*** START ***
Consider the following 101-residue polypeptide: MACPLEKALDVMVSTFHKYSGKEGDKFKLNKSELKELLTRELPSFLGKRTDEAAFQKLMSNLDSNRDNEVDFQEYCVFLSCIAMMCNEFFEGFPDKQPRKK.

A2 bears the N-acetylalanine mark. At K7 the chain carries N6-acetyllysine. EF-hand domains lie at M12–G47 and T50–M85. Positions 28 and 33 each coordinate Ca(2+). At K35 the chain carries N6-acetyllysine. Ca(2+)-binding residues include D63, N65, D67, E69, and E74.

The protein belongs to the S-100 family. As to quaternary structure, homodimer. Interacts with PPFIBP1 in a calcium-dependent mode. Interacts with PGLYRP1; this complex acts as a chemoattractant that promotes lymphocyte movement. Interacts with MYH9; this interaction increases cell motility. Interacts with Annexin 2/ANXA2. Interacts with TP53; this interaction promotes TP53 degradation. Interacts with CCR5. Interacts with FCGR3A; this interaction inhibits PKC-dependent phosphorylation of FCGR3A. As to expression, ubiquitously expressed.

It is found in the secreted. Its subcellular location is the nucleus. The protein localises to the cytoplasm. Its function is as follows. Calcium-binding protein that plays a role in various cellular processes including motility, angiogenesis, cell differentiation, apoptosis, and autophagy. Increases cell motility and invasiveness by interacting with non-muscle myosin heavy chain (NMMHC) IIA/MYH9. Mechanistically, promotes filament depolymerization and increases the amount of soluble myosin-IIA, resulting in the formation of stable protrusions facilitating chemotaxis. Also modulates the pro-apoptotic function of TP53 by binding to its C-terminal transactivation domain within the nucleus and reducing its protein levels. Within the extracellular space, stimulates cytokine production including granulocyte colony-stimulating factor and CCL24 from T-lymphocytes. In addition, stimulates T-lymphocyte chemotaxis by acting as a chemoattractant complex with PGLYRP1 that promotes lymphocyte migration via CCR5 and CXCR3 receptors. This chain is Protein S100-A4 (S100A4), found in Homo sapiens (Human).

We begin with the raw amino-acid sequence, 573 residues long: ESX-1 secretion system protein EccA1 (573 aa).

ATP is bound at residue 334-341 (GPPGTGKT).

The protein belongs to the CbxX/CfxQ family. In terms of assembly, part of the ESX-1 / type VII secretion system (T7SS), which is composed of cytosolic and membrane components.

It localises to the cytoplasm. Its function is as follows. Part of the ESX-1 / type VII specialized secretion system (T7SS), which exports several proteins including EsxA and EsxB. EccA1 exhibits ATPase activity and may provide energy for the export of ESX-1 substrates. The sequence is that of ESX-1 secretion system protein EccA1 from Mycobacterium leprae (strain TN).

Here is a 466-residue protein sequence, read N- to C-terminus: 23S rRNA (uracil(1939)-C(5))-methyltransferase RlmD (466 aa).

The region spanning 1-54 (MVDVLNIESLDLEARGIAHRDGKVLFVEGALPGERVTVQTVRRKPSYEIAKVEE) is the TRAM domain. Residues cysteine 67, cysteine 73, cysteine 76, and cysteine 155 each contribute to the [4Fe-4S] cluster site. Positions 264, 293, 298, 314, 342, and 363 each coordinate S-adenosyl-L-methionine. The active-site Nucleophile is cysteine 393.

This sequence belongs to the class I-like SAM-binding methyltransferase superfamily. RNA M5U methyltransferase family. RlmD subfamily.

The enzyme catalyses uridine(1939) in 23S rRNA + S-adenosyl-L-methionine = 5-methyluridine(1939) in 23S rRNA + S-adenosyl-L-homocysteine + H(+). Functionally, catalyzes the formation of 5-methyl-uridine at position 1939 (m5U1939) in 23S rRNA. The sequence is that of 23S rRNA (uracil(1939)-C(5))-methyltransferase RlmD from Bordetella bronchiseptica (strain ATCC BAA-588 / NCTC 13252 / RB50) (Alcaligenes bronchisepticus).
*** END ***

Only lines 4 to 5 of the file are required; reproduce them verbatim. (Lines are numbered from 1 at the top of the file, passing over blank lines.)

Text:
It is found in the secreted. Its subcellular location is the nucleus. The protein localises to the cytoplasm. Its function is as follows. Calcium-binding protein that plays a role in various cellular processes including motility, angiogenesis, cell differentiation, apoptosis, and autophagy. Increases cell motility and invasiveness by interacting with non-muscle myosin heavy chain (NMMHC) IIA/MYH9. Mechanistically, promotes filament depolymerization and increases the amount of soluble myosin-IIA, resulting in the formation of stable protrusions facilitating chemotaxis. Also modulates the pro-apoptotic function of TP53 by binding to its C-terminal transactivation domain within the nucleus and reducing its protein levels. Within the extracellular space, stimulates cytokine production including granulocyte colony-stimulating factor and CCL24 from T-lymphocytes. In addition, stimulates T-lymphocyte chemotaxis by acting as a chemoattractant complex with PGLYRP1 that promotes lymphocyte migration via CCR5 and CXCR3 receptors. This chain is Protein S100-A4 (S100A4), found in Homo sapiens (Human).

We begin with the raw amino-acid sequence, 573 residues long: ESX-1 secretion system protein EccA1 (573 aa).